Frozen: The woman in the refrigerator and the revenge-driven hero

Posted by Spacey (200 posts) - - Show Bio

Now, I don't know about you, but if a loved one of mine was stuffed into a fridge, I'd be pretty ticked off. Ditto if they were shot by a mugger, or dropped off of a bridge or irradiated or any number of other violent deaths that seem to be inflicted on C-list characters and super girlfriends every time I turn around. How would I react? Badly, I imagine. It would probably involve a lot of weeping openly in public places and perhaps the occasional cursing of whatever greater power might be responsible. For characters in comic books, though, it frequently results in a desire to fight crime. This is the revenge-driven hero, a hero whose motivations centre around the desire to avenge a person or group of people, and who extends this quest for vengeance until it covers villains ranging from "that douche who stole some lady's purse" to "that douche who stole some lady's purse and is now going to explode the universe".   One of the most famous revenge-driven heroes is, of course, Batman, who subsumes his dual desires to avenge his parent's deaths and protect the city they loved into punching costumed villains in the face.  And of course there are characters like the Punisher, who react to the violent deaths of loved ones by saying "Screw it, I'm gonna go shoot things in the face until it stops being funny". And then there're characters like Kyle Rayner, who had his girlfriend stuffed into a fridge, then his mother stuffed into an oven (sort of) mid-superhero career. These sorts characters are most often driven by grief as well as revenge, as they're already well into fighting crime.  
What is it about  heroes like this that we as readers find so easy to relate to? It probably comes down to the fact that the desire for revenge is something that we've all probably felt at least a little twinge of. Say you're out driving and some guy totally cuts you off.  What a douche! He must be made to pay. I mean, sure, we all know that you're not really going to avenge yourself on this guy, but you really want to, and that's what matters. It's kind of awesome to read about a superhero who is just like us, who has been driven to serve a greater good because of some tragic past. We can pretend that, if circumstances were a little different and if we were driven to it, we could totally be that guy.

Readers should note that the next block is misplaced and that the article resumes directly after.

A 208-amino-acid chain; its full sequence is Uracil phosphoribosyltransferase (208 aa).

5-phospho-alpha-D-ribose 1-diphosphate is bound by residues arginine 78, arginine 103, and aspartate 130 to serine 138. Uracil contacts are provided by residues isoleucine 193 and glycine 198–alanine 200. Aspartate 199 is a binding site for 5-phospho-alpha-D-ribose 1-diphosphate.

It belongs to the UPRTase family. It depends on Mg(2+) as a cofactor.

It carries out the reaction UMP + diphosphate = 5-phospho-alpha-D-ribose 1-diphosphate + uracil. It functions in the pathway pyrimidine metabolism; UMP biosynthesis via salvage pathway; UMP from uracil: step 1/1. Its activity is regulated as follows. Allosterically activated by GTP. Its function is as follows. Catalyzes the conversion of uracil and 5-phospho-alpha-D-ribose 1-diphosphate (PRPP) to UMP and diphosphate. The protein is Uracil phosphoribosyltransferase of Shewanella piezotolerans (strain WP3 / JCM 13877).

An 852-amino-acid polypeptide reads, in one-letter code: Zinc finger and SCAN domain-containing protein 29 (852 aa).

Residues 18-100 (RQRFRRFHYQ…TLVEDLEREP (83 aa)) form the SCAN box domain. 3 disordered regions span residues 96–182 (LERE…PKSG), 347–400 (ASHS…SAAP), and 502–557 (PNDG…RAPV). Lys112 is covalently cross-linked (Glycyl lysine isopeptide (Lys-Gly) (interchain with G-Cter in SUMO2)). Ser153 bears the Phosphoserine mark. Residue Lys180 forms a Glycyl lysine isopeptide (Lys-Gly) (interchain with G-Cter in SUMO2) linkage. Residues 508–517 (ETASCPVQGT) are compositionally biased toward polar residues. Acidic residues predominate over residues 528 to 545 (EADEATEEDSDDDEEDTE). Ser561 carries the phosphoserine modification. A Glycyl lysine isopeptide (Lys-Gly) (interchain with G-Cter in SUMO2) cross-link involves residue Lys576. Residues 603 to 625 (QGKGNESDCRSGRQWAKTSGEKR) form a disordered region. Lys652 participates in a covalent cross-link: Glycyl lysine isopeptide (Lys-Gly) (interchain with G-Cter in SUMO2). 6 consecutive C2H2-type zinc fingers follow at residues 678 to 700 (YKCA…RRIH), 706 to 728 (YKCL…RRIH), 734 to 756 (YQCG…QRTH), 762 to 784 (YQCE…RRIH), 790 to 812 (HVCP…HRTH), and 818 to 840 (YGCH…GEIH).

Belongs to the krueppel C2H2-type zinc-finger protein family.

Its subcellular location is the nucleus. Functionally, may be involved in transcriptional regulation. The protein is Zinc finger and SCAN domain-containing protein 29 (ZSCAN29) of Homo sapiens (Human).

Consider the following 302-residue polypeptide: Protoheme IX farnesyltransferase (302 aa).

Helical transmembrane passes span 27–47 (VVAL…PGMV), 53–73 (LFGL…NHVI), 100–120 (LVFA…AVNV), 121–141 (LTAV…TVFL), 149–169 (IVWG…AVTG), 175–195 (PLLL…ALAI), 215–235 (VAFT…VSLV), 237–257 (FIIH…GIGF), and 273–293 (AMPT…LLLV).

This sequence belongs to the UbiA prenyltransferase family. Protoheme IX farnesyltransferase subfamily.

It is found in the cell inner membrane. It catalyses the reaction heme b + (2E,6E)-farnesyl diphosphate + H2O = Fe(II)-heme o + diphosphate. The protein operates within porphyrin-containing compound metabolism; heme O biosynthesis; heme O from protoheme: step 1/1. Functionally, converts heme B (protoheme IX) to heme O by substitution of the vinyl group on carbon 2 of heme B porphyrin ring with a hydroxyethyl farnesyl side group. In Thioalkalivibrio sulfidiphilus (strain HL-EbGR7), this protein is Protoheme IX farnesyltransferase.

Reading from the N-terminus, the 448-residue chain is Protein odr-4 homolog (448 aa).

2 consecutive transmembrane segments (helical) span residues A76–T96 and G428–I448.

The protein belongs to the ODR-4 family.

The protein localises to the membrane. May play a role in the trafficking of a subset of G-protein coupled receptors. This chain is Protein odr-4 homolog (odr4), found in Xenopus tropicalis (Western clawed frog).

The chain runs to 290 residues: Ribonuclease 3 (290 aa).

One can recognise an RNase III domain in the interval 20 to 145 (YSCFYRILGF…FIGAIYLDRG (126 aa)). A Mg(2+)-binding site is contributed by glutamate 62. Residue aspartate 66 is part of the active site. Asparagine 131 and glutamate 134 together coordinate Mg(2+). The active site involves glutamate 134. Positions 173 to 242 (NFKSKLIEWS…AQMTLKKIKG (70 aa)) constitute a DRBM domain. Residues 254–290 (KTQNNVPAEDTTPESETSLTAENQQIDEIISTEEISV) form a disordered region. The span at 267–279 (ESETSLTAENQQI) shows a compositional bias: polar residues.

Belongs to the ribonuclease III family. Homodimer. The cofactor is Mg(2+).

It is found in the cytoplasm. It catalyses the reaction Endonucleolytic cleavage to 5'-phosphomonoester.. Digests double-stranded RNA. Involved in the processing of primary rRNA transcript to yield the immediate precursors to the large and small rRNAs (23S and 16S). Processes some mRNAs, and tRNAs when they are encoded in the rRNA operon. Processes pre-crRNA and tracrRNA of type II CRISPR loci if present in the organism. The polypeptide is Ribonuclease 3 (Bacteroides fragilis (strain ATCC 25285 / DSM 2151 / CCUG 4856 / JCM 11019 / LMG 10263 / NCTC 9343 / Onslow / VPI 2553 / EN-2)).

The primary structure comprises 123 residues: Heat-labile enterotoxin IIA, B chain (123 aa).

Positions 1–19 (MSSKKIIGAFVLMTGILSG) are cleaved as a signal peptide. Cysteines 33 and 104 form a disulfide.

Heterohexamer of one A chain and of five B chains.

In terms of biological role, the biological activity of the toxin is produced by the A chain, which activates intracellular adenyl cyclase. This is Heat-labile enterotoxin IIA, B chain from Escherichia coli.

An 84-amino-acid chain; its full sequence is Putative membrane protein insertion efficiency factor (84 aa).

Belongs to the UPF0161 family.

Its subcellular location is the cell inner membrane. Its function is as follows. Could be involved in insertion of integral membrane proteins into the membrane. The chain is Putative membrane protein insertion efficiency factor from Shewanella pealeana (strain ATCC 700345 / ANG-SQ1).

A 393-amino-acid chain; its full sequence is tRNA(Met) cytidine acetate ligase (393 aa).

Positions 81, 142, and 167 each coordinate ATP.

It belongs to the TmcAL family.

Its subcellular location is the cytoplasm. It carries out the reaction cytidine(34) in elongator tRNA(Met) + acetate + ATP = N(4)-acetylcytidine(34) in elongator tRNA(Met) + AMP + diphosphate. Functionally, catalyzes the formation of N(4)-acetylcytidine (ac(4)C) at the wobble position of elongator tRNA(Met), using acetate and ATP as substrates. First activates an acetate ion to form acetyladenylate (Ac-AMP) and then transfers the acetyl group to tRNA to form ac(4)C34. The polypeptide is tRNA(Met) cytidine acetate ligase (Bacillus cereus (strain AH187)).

And then of course there's the fact that revenge is pretty much "instant characterization, just add tragedy!" Say you're writing about a superhero, and he's pretty cool. He kicks bad guys in the face and he has some pretty funny quips for when he does it. But he's still just like every other face-kickin', quip-sayin' superhero out there. He needs a little something more... and that something is a dead little sister, or dead parents, or a dead great aunt, or a dead puppy. Bam! You've got yourself an instant backstory, and you've sufficiently humanized your character, now they can go off and kick some more people in the face, and all you have to do is throw in a line now and then like "I wish my sister/parents/great aunt/puppy hadn't been murdered by the villain/eaten by zombies/hit by that car that cut me off" and your audience knows that your character is serious and deep and cares about proper driving etiquette.  
I'm not saying that revenge is bad motivation for a superhero, I actually think it's pretty great. I mean, some of my favourite superheroes are revenge-driven, so you know I'm not prejudiced. I just find the trend of murdering B-, C- and even E-list characters in the name of creating a motivation is a little disturbing. 

#1 Posted by Mr.Q (1051 posts) - - Show Bio
most of those 'motivation characters' are created just for that purpose as cold as it is to say so I just kinda accept that. what does disturb me is when they kill off different characters that have been already well established in order to make other developed characters to make them, as Joe Quased(?) put it 'more interesting'. like killing jean Grey to make Scott Summers 'more interesting'. or when they killed the Wasp to make her ex-husband Hank Pym 'more interesting'.  as for the women in the refrigerator, one time is 'dramatic' twice or more is revolting. the fact that many of the mainstream heroes are (strait) men makes it a problem. I don't notice too many female heroes with the back story ' My name is Renee Montoya, you killed my husband, prepare to die'. ( I know she will never have a husband just play along) seems strange. women in refrigerators, I think Joe Q owns that refrigerator. I believe its in his basement. well enough of my inane ranting. thanks for your time.

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